There’s probably more than one interview question that makes your palms start to sweat (like the infamous ‘What is your biggest fault?’), but I always dreaded, ‘Is there anything you’d like to ask us.’ Saying nothing always felt wrong, but most of time that was the genuine response… What to do?
If you’re facing an interview, take heed – here are 15 employers willing to share the best response they ever heard.
#15. Progression and opportunities.
“Normally ask who their longest serving employee is, gives you an indication on their turnover and if people enjoy staying with the company.
Also ask the interviewer what role they started off as in the company, it tells you if there is progression and opportunities.”
#14. A good match.
“I’m not an employer, but I strongly feel that this is the one question in an interview where you shouldn’t just try to tell the interviewer what you think they want to hear. You need to interview the company as much as they need to interview you to find out if it’s a good match. Good employers will be perfectly fine with this because they want happy and productive employees who WANT to work there. So if being forced to work lots of overtime is a complete non-starter for you, ask them about their work/life balance policies. If you’re going for a desk job and you hate working in a cubicle, ask what their work environment looks like.”
#13. Some insight.
“I like asking the interviewers why they like working at the company. Gives them a chance to talk about themselves and also gives me some insight into what it’s like to work at that company.”
#12. Full disclosure.
“I have my septum pierced and a full sleeve tattoo. Both are always flipped up/covered during interviews. I always make sure to tell them that I have both and ask what their policies are on it while making it clear both can be hidden no problem. I always get a thank you for disclosing the information before starting at the job so they aren’t surprised or caught off guard. They always seem to appreciate that I go out of my way to hide it for professional reasons but still share that information with them.”
#11. There were a couple.
“He asked “Were there any questions that I didn’t answer fully or you wanted me to elaborate upon further?”
As a matter of fact, there were a couple I wanted to revisit.”
#10. Completely different answers.
“Young grad straight out of uni, getting into her first “proper” job
“What do you like most about working here”
It was also cool how my colleague and I had completely different answers.
(We hired her)”
#9. Show genuine interest.
“Anything about the company or position. You need to show genuine interest and that you prepared for the interview. Writing down a few things you’re unsure they’ll go over ahead of time is always a good move.”
#8. An average work day.
“Could you describe an average work day for this position?”
I do lots of interviewing and I want people to ask us about what we do. It might not be what they expect and I want them to be as informed as possible.”
“High turnover is rarely an employee problem, and almost always a management problem. I ask about turnover in every single interview. If that nixes me from the hiring process, I’m more than ok with that.”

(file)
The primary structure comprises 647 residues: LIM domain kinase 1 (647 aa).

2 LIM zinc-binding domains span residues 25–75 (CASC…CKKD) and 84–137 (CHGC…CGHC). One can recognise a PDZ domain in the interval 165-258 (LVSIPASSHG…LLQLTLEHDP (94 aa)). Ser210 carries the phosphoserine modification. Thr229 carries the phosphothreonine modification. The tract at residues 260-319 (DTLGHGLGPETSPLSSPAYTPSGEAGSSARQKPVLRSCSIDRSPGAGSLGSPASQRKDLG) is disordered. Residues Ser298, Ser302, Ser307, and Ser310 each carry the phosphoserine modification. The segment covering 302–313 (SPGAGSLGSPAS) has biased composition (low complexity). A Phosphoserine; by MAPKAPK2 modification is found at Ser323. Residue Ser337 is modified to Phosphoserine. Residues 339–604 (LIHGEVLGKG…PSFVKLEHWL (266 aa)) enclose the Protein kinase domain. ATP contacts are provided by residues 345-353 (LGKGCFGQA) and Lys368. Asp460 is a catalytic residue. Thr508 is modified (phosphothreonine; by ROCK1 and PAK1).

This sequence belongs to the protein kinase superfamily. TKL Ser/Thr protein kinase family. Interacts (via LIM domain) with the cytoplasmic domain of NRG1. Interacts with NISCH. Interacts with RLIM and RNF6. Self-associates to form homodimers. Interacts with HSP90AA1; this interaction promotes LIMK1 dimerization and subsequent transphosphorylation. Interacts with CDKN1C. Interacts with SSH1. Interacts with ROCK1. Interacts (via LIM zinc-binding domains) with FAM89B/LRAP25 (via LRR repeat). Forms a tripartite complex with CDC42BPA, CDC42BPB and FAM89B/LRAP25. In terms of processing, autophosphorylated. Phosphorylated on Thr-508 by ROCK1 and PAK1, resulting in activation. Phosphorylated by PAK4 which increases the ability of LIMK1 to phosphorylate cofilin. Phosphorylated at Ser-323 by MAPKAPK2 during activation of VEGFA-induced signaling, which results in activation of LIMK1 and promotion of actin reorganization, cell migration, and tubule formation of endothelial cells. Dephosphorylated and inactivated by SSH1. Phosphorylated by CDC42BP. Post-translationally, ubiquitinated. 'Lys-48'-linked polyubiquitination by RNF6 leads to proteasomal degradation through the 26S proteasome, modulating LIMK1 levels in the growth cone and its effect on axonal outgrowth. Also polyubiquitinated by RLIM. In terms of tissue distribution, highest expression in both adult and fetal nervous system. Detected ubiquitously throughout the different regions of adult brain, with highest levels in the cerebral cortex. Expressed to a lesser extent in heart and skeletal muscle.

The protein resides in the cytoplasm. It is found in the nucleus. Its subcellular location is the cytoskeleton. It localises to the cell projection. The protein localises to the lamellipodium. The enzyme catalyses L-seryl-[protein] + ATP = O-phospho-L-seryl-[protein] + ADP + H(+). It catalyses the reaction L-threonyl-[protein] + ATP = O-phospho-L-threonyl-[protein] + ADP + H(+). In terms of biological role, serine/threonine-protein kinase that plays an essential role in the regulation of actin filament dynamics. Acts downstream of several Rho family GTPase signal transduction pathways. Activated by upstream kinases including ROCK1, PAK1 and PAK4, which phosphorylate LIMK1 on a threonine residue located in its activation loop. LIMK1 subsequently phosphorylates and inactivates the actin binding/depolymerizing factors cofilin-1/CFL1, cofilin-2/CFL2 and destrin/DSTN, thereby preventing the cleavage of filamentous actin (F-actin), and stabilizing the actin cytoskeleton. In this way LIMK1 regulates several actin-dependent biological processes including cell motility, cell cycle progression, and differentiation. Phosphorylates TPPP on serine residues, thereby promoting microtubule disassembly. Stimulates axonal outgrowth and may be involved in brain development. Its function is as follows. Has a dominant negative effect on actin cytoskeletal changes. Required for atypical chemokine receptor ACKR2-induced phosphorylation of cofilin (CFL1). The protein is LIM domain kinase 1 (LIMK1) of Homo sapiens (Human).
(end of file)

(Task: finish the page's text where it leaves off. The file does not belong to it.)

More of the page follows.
#6. A long term deal.
“I said, I expect this to be a long term deal. How long have you all been here? And can I expect to move up within the company in a timely basis? There were about 4 people in the room and their mouths dropped. They’ve never had anyone ask questions like that before. I did get the job, and I’m still here.”
#5. Both times.
“What do you think it would take for a person to do really well at this job?”
Both times I’ve used this question, I’ve been hired.”
#4. May I ask…
“May i ask how this position became available?”
“As a carpenter, I ask what their status is with their suppliers and subcontractors. I’ve even go as far as asking them for references. The last time I changed jobs, I wanted it to be my last job and the economy was really strong in my area. So there were a lot of people looking for lead carpenters and supervisors. I had multiple offers and in order to decide, called their sub contractors (roofers, drywallers, painters) and asked how they liked working with them. I asked them and their material suppliers if they paid their bills on time and if they worked with them consistently.
I recommend anyone who is serious about a long term job to do the same. Especially if you aren’t desperate for any job and are interviewing with multiple companies. And sometimes you can turn it around and make them feel like they are hoping you’ll work for them instead of the other way around.”
#2. The benefits.
“After him reading my CV of a 14 years chef as a career and me answering all his questions, I then asked him what this business could do for me? He was taken back a little as no one had ever asked that. He then proceeded to tell me about all the benefits that come with the job, staff meals, Staff drinks, laundry washed etc. I got the job.”
#1. A good fit.
“I guess for this I expect something that demonstrates you’re actually engaged and that you couldn’t have found out in 5 minutes on the Internet before coming in.
My interviews tend to be very freeform. There are some stock questions I have to ask, but I dislike them as much as the interviewee dislikes answering them precisely because there’s an expectation, or an expectation of an expectation, that one or both parties are trying to outmaneuver the other.
I want to know if we’ll be a good fit for each other. If you can’t help us, or we can’t provide an environment that you’ll want to stick around in, I want to know that so we’re not wasting both of our time. So I really prefer to go off script, and I ask a lot of questions where there isn’t a correct answer.”